As you may have read in my previous posts, the vagus nerve is our wandering nerve. It is a pair of cranial nerves (10th cranial nerve). It wanders down with branches into the throat, ear, esophagus, lung, heart, and entire digestive tract. The vagus nerve is also 80% of our parasympathetic system, which connects our gut and brain. It is one of the best visual representations of this connection.

Therefore, whether we think about specific health conditions or concerns, we want to understand and appreciate this connection and how we can influence it. For example, we can work on diaphragmatic breathing before we eat to bring ourselves to a parasympathetic state and optimize our gut-brain connection.

Pathway 2: Hormonal

The second pathway is the hormonal connection. We want to think of our neurotransmitters, which are our chemical messengers. The gut bacteria help produce these neurotransmitters, so we need proper nutrient intake for that.

For example, approximately 90 percent of our happiness hormone, serotonin, is in our gut, and around 50 percent of our dopamine is also there.

GABA, which inhibits anxiety and fear, is also in our gut. Therefore, to optimize brain health, we can address our gut. Gut dysbiosis, for example, will likely contribute to health conditions that may include but not be limited to anxiety and depression.

Pathway 3: Immune System

The third pathway is the immune connection. Seventy percent of the immune system is in our gut, which is called GALT (gut-associated lymphoid tissue).

We want to consider that if there is inflammation in the gut from food sensitivities and allergies, parasitic infections, pathogenic infections, leaky gut, or IBS/inflammatory bowel disease, this can cause systemic or excessive inflammation.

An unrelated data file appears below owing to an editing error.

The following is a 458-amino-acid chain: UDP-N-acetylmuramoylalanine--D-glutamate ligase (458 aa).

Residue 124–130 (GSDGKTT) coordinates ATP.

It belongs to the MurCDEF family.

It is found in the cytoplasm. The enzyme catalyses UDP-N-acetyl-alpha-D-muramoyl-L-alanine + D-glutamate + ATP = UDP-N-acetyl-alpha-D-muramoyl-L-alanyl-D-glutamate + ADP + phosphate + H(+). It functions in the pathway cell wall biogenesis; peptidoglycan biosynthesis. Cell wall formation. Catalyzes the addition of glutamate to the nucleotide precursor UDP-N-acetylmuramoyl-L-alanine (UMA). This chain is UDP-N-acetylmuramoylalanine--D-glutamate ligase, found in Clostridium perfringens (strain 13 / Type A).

If we have inflammation in the gut and the lymphoid tissue, which is 70% of our entire immune system, it can ultimately affect everything in our body, especially the gut-brain connection.

The Bottom Line

If you’re reading this, chances are you’ve seen others about the gut-brain connection. I hope that this information has been useful and that you find the topic as fascinating as I do.

If you enjoyed this post, please give it a like, share it with your friends, and subscribe to our YouTube channel, The Movement Paradigm, for more weekly tips on mindset, nutrition, and movement.

If you’re looking for support on your health journey, we’re here to help! Feel free to reach out to us for a discovery session.

Other things that might interest you:

Best breathing hacks

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Mindset hacks: Unleash your potential

Mindset hacks: Unleash your potential

Do you ever feel like you’re not reaching your full potential? Do you struggle to achieve your goals, despite putting in the effort? Your mindset may be holding you back. But don’t worry; there are simple “mindset hacks” you can use to unleash your potential and achieve your dreams.

In this blog, we’ll explore some of my most effective mindset hacks that can help you overcome limiting beliefs, develop a growth mindset, and increase your motivation and productivity. So, if you’re ready to unlock your full potential, keep reading and discover some of my favorite mindset hacks that can help you transform your life.

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Subconscious vs. Conscious Mind

One of the things I always like to discuss regarding mindset is the difference between our subconscious and conscious minds. Our conscious mind accounts for only one percent of our mind, while our subconscious mind accounts for 99 percent.

When we set goals, such as losing weight, exercising more, or achieving a specific objective, we use our conscious mind, representing that one percent. On the other hand, our subconscious mind includes our past experiences, thoughts, behaviors, emotions, and day-to-day activities.